The non-magnetic rotor hub 28 and outer ring 26 prevents flux from flowing through a body of the rotor 24 and concentrates flux in the reluctance pole pieces 27. The hub 28 and ring 26 also withstand centrifugal stresses in a high-power machine and provide a lower inertia machine than one having a rotor with additional iron for a flux return path.

FIGS. 8 and 9 show details of the rotor 24 with three PM elements 25, one of which has an outer layer or cover 60 of soft ferromagnetic material, but non-PM material. In FIG. 9, the outer ring 26 has been removed for a better view. Two of the elements 25 are shown in FIG. 8 without this PM cover 60, but in FIG. 9, all three elements 25 have this layer or cover 60 which extends over all surfaces of the PM elements 25, the top portion being removed to expose the PM material in FIG. 9. The PM cover 60 is made from a soft ferromagnetic material which can be radially or circumferentially laminated, molded or formed using other known techniques. Between the elements 25 are positioned reluctance pole elements 27 of iron or an iron alloy. In FIG. 9 a portion of the rotor 24 is shown positioned between the two wound stators 11, 12 to provide two axial air gaps 15, 16.

Referring to FIG. 10, the PM covers 60 result in enhancement of conduction of the q-axis (torque-producing) flux 61 through the reluctance poles 27 by allowing flow through the covers 60 to reinforce flow through the reluctance poles 60. Such flux does not flow through the PM elements 25. In addition, as seen in FIGS. 11 and 12, a harmonic flux 62 produced by the teeth 64 of the stators 11, 12, (only one being shown by example) is short-circuited in the PM covers 60, so that only fundamental frequency flux is produced in the air gaps 15, 16.

The machine of the present invention is applicable for the hybrid electric vehicle application, but is not limited to this application.

The invention provides higher power density through the use of reluctance poles in an axial gap machine. The invention also provides multiple configurations for the rotor of an axial gap machine. The constructions described herein are compact. The use of a single PM rotor with two stator assemblies doubles the inductance. The reluctance poles then further increase the phase inductance. This compensates for the normally low inductance characteristic of PM motors. The use of PM elements located near the slot openings in the stator reduces the cogging torque and rotor surface losses.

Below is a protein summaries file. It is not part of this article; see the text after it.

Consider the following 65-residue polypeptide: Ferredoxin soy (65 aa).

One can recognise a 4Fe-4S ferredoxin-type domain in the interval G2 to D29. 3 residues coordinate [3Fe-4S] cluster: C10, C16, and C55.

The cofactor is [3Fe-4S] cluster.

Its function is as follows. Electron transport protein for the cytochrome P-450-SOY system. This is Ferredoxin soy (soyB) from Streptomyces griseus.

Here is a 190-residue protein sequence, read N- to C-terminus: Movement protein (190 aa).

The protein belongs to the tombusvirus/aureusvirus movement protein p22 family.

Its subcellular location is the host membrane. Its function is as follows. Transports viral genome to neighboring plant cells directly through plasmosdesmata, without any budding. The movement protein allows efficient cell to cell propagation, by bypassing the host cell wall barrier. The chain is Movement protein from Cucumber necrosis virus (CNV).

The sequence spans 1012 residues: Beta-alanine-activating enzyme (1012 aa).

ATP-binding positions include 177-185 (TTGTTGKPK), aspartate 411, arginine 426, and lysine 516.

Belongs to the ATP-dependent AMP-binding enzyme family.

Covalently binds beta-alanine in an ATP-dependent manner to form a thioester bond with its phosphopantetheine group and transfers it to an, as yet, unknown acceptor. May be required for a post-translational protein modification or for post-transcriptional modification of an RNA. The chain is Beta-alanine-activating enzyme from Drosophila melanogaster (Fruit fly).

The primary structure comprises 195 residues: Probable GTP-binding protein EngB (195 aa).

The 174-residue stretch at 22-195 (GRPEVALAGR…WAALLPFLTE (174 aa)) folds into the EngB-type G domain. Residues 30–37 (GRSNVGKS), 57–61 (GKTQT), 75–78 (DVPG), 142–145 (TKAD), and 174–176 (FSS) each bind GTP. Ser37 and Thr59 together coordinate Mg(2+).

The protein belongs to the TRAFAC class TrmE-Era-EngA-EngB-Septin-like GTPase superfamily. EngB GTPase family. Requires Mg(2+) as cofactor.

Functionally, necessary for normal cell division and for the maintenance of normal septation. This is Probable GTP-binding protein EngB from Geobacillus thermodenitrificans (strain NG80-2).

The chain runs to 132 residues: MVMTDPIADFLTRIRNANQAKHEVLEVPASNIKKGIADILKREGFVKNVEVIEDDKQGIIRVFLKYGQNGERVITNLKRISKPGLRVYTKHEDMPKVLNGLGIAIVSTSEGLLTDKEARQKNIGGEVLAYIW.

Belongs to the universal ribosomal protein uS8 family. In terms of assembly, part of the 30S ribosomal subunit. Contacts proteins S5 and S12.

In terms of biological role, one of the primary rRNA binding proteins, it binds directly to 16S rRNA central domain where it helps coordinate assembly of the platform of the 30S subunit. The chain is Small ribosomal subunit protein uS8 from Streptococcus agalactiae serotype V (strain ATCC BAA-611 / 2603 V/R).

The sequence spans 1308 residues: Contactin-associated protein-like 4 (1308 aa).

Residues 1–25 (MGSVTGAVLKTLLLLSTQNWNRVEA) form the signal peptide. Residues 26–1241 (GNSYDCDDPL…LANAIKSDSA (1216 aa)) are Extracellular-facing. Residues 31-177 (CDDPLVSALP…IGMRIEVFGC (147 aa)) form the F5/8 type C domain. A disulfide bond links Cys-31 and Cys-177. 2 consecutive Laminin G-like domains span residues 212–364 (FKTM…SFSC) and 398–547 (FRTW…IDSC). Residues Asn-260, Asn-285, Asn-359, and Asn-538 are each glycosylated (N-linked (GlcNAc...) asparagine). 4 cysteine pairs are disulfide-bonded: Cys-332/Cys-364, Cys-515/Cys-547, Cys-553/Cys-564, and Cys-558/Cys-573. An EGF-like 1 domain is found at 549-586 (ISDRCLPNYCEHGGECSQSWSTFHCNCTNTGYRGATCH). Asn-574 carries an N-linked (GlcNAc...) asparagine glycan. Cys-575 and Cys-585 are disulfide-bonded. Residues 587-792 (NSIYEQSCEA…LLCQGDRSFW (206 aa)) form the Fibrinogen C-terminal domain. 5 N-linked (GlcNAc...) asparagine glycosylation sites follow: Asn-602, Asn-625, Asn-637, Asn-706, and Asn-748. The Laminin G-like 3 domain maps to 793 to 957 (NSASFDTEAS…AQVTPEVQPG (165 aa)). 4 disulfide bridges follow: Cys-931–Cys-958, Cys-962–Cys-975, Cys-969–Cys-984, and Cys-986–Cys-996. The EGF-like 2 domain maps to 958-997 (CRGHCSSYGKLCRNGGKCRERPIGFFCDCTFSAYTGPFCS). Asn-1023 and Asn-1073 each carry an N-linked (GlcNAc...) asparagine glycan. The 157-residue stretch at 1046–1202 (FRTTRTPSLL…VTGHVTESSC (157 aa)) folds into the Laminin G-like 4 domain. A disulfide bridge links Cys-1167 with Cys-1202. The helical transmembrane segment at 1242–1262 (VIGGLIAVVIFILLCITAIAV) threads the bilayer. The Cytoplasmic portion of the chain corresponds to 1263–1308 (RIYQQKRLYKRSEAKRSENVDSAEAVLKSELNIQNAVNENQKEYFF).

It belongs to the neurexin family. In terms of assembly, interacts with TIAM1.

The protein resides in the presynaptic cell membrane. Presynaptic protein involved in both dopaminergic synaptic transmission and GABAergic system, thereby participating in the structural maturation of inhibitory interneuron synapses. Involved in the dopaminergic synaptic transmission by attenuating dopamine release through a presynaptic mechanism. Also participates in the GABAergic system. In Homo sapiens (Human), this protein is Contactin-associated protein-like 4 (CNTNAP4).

The invention is applicable to both AC and DC brushless machines. It is also applicable to both motors and generators.

This has been a description of the preferred embodiments of the invention. The present invention is intended to encompass additional embodiments including modifications to the details described above which would nevertheless come within the scope of the following claims.

Patent Citations
Cited PatentFiling datePublication dateApplicantTitle
US3401287 *May 2, 1966Sep 10, 1968Trw IncVariable reluctance dynamoelectric machines
US3991333 *Aug 20, 1975Nov 9, 1976General Electric CompanyWinding support structure for superconducting rotor
US5021698 *Sep 12, 1990Jun 4, 1991Rolls Royce PlcAxial field electrical generator
US5642009 *Jul 27, 1994Jun 24, 1997Electric Power Research Institute, Inc.Quasi square-wave back-EMF permanent magnet AC machines with five or more phases
US6232696 *Jul 23, 1999May 15, 2001Amotron Co., Ltd.Vacuum generating apparatus with multiple rotors
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Referenced by
Citing PatentFiling datePublication dateApplicantTitle
US7872440 *Mar 31, 2008Jan 18, 2011Honda Motor Co., Ltd.Controller of electric motor
US8536747Jun 26, 2012Sep 17, 2013Thomas E. BaggettDirect current multi-stage motor
US8760105Nov 9, 2011Jun 24, 2014Ut-Battelle, LlcElectric machine and current source inverter drive system
Classifications
U.S. Classification310/156.34, 310/156.36, 310/268
International ClassificationH02K23/54, H02K21/24
Cooperative ClassificationH02K19/103, H02K21/24
European ClassificationH02K21/24
Legal Events
DateCodeEventDescription
Sep 26, 2012FPAYFee payment
Year of fee payment: 4
Sep 16, 2005ASAssignment
Owner name: UT-BATTELLE LLC, TENNESSEE
Free format text: ASSIGNMENT OF ASSIGNORS INTEREST;ASSIGNORS:HSU, JOHN S.;MCKEEVER, JOHN W.;REEL/FRAME:017016/0274
Effective date: 20050913